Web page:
There is also a newer system called Region Code Enhancement (RCE), an attempt by the studios to defeat region-free DVD players. A region-free player may work with any region code, but not with an RCE "enhanced" disk.
Blu-ray discs have only three different region codes.
- A – North America, Central America, South America, East Asia (except mainland China), Southeast Asia; U.S. territories; Bermuda
- B – Africa, Europe, Oceania; Middle East; Netherlands; British overseas territories, French territories; Greenland
- C – Central Asia, South Asia; Mongolia, Russia, China (mainland only)
Disks can also be tagged as playable in any region, but this is not common.
Circumventing regional codingEdit
Region-free DVD players are routinely sold; web search will turn up dozens of vendors. Also, some shops can modify a DVD player or gaming console so that it supports all region codes and, at least for certain models, instructions for doing such modifications yourself are readily available on the web.
On computers, DVD (and perhaps other) region coding systems are easily defeated. The best-known system for region-free play on Windows is called DeCSS, and another is "DVD Decrypter"; either can save a clean MPEG2 file from a video DVD. Nearly any Linux or BSD system includes software for region-free play (as free software won't get any of the region keys, they have no reason to respect the regions).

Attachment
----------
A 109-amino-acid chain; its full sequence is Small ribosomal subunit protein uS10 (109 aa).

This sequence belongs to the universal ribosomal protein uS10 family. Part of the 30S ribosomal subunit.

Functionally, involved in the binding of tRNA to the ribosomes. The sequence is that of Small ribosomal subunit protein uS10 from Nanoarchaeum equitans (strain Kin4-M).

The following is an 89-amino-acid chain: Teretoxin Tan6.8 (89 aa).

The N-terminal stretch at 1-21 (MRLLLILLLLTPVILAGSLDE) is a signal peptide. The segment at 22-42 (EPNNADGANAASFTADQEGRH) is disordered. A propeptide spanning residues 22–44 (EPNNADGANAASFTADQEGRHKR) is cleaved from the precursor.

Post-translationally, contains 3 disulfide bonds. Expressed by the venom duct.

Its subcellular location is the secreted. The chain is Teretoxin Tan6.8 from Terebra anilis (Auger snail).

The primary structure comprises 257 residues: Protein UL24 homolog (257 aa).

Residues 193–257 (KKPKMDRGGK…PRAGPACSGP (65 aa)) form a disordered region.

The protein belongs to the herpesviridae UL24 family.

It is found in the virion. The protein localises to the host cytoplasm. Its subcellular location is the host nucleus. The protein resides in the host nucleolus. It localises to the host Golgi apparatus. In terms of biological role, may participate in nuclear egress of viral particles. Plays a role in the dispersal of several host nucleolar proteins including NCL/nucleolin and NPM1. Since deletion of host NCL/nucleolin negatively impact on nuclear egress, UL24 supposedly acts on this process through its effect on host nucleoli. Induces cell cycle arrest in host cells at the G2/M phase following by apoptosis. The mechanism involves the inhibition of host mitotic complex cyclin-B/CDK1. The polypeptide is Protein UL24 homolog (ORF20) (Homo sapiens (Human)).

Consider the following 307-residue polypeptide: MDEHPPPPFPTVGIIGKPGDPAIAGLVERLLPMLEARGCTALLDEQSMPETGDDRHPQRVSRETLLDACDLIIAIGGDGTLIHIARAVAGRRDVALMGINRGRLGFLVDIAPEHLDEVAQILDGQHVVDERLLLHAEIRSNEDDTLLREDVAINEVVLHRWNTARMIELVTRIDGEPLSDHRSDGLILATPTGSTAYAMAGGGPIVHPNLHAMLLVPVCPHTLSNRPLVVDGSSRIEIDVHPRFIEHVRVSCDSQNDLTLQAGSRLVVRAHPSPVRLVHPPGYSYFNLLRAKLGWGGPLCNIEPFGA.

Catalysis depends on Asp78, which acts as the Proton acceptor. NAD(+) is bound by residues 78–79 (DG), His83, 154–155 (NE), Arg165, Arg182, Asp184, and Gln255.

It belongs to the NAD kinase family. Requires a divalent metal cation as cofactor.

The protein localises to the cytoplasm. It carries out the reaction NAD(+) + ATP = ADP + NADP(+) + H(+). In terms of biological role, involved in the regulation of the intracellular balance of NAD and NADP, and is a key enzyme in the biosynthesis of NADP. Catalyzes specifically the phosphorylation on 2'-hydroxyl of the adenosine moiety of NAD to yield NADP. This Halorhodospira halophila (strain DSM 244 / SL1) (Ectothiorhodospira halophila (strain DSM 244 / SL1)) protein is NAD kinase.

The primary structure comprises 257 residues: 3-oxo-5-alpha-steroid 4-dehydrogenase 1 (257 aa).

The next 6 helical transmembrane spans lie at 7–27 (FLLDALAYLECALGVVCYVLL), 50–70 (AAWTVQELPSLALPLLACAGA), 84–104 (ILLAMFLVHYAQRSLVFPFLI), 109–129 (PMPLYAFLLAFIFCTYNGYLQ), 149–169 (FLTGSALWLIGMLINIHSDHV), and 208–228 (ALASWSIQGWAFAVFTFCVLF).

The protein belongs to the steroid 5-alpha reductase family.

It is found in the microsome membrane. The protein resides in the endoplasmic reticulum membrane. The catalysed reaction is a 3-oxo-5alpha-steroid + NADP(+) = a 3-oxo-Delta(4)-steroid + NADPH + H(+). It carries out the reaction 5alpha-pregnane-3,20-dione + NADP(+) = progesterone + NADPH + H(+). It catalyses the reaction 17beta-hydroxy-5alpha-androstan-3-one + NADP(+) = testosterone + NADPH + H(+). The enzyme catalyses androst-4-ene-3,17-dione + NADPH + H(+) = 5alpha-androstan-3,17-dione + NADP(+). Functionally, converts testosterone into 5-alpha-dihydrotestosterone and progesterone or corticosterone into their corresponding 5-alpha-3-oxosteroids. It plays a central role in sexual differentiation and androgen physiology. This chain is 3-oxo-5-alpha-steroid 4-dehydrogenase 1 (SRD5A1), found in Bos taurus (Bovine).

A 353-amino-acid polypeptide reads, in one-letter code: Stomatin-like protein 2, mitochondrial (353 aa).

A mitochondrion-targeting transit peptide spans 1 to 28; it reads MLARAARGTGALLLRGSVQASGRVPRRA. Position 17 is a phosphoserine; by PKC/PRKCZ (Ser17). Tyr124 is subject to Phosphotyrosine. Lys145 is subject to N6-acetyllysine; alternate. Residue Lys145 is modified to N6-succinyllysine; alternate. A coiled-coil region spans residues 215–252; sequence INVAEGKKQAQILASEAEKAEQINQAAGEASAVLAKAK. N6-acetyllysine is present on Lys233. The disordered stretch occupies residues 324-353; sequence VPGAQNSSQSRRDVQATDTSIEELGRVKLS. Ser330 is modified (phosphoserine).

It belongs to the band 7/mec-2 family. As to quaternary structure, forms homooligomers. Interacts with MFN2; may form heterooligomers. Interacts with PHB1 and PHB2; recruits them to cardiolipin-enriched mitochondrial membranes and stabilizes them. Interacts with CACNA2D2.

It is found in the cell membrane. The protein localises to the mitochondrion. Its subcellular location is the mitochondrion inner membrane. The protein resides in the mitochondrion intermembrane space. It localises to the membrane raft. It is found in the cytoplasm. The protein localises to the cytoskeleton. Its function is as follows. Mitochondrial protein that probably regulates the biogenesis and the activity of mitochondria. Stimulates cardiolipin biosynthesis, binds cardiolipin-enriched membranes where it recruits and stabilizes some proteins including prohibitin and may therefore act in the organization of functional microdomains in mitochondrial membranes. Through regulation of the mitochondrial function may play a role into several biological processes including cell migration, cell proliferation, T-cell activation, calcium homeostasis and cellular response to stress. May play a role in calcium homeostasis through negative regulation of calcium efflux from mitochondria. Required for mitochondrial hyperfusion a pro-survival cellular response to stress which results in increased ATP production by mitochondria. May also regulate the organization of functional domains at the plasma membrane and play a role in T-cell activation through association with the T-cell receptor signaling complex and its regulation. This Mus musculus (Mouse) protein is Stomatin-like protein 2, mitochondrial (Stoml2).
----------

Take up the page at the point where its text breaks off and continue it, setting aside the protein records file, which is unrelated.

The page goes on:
There are difficulties. For one thing, modifying your device may void your warranty. For another, the legality of defeating these codes varies from country to country.
Most notably, such modifications may be illegal in the United States; the Digital Millennium Copyright Act (DMCA) specifically bans any "circumvention device" designed to defeat "technological protection measures". In particular, there were a number of DMCA actions against DeCSS, and using the program or an equivalent one is arguably illegal in the US. Harvard Law School has a FAQ document covering both legal and technical issues around DeCSS.
Similarly, in EU circumventing "effective" protection measures, and especially providing circumvention devices, is illegal. One can argue that the measures are not effective (even by the definition in the law), but to stay safe you might want to check, at least if downloading, developing or travelling with non-standard software.
However, in other places like Hong Kong and Australia, such practices are encouraged, as their governments claim that regional lockout is contrary to free trade practices. In fact, Australian and New Zealand laws require all DVD players sold to either be region free or to come with instructions on how to disable regional lockout.
In other places, such as China, there is no law against region coding but nearly all players sold are region-free. In many Western cities, the local Chinatown merchants offer cheap region-free players.
For the rest of the world, check your own local laws.